Both composers remained advocates for traditional music throughout their lives. Nguyen Xuan Khoat, later the Premier of the Musician's Association in the Socialist Republic of Vietnam, encouraged further research into traditional music and served as an exemplar for many musicians; he has been called the "anh ca" or "elder brother" of modern Vietnamese music (Nguyen Thuy Kha 1996). Many of his later works were written for traditional instruments. Duong Thieu Tuoc, along with his guitar teaching at the National School of Music (Truong Quoc gia Am nhac) in South Vietnam, organized concerts which he called "Co kim hoa dieu", or "Melodies Harmonizing the Old and New," where traditional instruments played alongside Western instruments, performing a mixed repertoire including his songs.

The arrival of Western culture gave all aspects of Vietnamese life, including music, a strong jolt. A previously conservative culture now rushed to adapt to the changes brought to them from the West. The French occupation, the adoption of new learning and values all brought changes to the social activities and institutions that had previously nourished older musical forms. Some music disappeared; other music underwent changes and development. Still other new musical forms came into existence. New institutions also came into being: institutions very basic to Western musical culture like the conservatory, staff notation, music pedagogy, the concert stage, and, of course, the composer.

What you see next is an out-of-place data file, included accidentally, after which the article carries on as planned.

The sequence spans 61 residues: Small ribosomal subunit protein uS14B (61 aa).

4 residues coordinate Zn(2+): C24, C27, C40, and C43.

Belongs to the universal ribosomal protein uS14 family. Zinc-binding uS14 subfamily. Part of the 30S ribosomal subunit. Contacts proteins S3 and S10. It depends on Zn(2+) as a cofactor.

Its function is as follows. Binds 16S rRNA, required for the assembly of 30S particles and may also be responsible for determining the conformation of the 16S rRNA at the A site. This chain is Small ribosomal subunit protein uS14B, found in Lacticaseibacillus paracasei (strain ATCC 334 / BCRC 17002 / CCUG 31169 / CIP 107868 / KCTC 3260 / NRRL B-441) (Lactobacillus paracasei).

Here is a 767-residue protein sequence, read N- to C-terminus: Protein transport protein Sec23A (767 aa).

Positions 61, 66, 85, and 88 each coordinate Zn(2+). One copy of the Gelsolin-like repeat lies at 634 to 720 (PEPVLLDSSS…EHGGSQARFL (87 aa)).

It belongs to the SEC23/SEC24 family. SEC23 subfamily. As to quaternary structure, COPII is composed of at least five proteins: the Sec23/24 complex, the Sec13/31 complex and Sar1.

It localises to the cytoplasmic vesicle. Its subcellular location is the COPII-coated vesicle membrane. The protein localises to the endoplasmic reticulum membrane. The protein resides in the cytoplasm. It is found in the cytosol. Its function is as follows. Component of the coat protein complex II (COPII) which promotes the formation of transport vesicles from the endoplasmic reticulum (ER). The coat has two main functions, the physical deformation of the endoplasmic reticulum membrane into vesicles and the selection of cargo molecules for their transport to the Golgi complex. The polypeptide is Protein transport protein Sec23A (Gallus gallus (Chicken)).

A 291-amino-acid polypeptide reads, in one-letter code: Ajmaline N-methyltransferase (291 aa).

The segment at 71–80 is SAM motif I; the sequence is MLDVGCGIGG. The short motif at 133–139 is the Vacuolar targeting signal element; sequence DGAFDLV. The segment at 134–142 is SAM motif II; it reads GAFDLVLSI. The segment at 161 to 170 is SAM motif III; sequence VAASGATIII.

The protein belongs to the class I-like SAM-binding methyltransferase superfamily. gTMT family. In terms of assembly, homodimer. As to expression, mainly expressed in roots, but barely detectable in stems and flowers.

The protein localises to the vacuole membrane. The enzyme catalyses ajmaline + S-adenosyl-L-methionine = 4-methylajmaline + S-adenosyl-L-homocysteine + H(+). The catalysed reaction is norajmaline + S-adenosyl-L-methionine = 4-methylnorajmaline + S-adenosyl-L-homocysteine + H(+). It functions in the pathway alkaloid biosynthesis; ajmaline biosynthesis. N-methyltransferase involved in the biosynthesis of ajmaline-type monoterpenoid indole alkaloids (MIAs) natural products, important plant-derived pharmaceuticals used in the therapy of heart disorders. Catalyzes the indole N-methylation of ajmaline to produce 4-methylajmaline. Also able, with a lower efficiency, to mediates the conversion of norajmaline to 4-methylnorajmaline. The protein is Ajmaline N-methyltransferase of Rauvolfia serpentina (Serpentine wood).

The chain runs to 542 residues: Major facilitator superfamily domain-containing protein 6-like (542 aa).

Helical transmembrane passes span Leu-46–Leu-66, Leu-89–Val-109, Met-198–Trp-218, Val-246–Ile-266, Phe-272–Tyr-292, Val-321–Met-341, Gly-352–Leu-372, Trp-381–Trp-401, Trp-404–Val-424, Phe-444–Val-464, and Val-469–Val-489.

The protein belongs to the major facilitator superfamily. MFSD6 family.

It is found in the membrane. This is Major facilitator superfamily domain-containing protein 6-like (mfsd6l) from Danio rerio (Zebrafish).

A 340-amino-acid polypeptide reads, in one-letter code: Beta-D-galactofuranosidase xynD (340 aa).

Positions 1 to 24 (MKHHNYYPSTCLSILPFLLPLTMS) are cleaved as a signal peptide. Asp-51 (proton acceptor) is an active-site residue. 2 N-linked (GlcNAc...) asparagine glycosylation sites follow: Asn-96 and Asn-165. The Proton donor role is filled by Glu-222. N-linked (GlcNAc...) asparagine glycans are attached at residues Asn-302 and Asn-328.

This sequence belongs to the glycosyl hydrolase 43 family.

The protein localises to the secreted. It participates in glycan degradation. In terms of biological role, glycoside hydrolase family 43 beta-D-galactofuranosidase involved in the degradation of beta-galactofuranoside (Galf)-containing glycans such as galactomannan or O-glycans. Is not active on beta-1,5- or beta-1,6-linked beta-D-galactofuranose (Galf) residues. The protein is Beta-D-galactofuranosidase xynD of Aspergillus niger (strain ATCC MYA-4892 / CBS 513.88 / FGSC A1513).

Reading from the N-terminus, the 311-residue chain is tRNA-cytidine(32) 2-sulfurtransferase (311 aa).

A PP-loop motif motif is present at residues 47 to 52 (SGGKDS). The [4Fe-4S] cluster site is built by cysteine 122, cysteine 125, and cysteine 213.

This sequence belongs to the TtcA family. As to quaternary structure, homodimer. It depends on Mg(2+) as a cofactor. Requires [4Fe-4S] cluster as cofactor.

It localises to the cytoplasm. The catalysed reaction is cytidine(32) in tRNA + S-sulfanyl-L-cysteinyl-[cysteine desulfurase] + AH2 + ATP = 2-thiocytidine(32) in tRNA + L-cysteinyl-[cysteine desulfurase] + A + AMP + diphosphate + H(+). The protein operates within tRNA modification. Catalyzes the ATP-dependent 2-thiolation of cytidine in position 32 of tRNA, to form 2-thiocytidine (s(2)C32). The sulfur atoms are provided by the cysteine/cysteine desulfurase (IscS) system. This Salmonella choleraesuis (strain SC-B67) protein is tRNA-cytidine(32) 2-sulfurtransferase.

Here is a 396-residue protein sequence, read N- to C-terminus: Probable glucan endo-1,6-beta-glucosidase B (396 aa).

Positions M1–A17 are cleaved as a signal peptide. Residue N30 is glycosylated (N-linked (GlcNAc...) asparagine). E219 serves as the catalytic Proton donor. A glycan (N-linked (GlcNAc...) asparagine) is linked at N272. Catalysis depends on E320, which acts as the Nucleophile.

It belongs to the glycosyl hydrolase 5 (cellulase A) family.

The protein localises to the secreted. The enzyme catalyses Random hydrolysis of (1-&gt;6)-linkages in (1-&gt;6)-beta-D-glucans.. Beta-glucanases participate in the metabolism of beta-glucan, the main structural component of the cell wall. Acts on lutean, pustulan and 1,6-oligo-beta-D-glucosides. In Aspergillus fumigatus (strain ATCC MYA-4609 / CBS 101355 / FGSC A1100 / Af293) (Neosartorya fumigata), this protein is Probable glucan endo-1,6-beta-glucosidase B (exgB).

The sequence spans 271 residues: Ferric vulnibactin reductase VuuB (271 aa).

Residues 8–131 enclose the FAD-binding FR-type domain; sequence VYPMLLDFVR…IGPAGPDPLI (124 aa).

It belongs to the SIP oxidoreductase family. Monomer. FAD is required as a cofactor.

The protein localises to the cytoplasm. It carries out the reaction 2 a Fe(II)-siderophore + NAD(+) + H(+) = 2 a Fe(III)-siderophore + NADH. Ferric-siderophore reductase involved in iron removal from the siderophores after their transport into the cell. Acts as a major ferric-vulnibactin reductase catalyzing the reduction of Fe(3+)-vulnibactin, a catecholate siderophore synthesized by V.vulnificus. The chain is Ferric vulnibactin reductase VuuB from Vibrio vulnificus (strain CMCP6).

The title of this paper "Reform and Tradition in Early Vietnamese Popular Song" requires some explanation, because the Vietnamese do not use the term "popular song." I have used it because the music I am concerned with corresponds to our Western understanding of popular music; it's a urban music, often market-based, performed with chordal progressions and a rhythm section, distributed through the mass media, etc... But I should emphasize that composers like Nguyen Xuan Khoat and Duong Thieu Tuoc were not trying to create "popular music" but to create Vietnamese music. They were concerned that if their country's music did not advance it might one day be lost. This first generation of Vietnamese composers were committed to the preservation and study of traditional music, but at the same time, as Duong Thieu Tuoc put it, they "wished that Vietnam's music could progress and escape its restrictive ancient framework"; they wanted to "lay the first bricks to reconstruct and renovate the nation's music" (Duong Thieu Tuoc 1948b: 4). Simultaneously attracted to and apprehensive about the invasion of Western music, they saw themselves as modern Vietnamese creating Vietnamese music that derived its value from the traditional and met the demands of their changing world.


1. This article was originally published in Nhac Viet: The Journal of Vietnamese Music, Fall 1997. An earlier version of this paper was read at the 1997 Society for Ethnomusicology meetings in Toronto. I would like to thank Thach Cam, Le Ngoc Chan and Nguyen Thuy Loan for making suggestions that helped me focus my study.

2. The title of an interview with Nguyen Xuan Khoat. See Nguyen Xuan Khoat. 1942.

3. From an April 1995 letter from To Hoai to Van Tam. Cited in Van Tam 1995: 52.

4. "May cao Bay" is a song written for a play by The Lu entitled: Tram Huong Dinh. See Nguyen Xuan Khoat 1979: 27.

5. Duong Khue (1836-1898) is well known for the poem "Hong Hong Tuyet Tuyet" (Miss Pink, Miss Snow) a staple of the hat a dao repertory. See the special issue of Nhac Viet devoted to ca tru (Norton 1996, 34).

6. Quoted from a hand-written memoir by the composer in a private collection (n.d.).

7. Columbia records G. F. 568. Item 73 in Tran Van Khe's discography (Tran Van Khe 1962: 341).

8. Singers of ca Hue performing on boats on the Huong river in Hue in August 1996 told me that they will include "Dem tan Ben Ngu" if it is requested by the audience.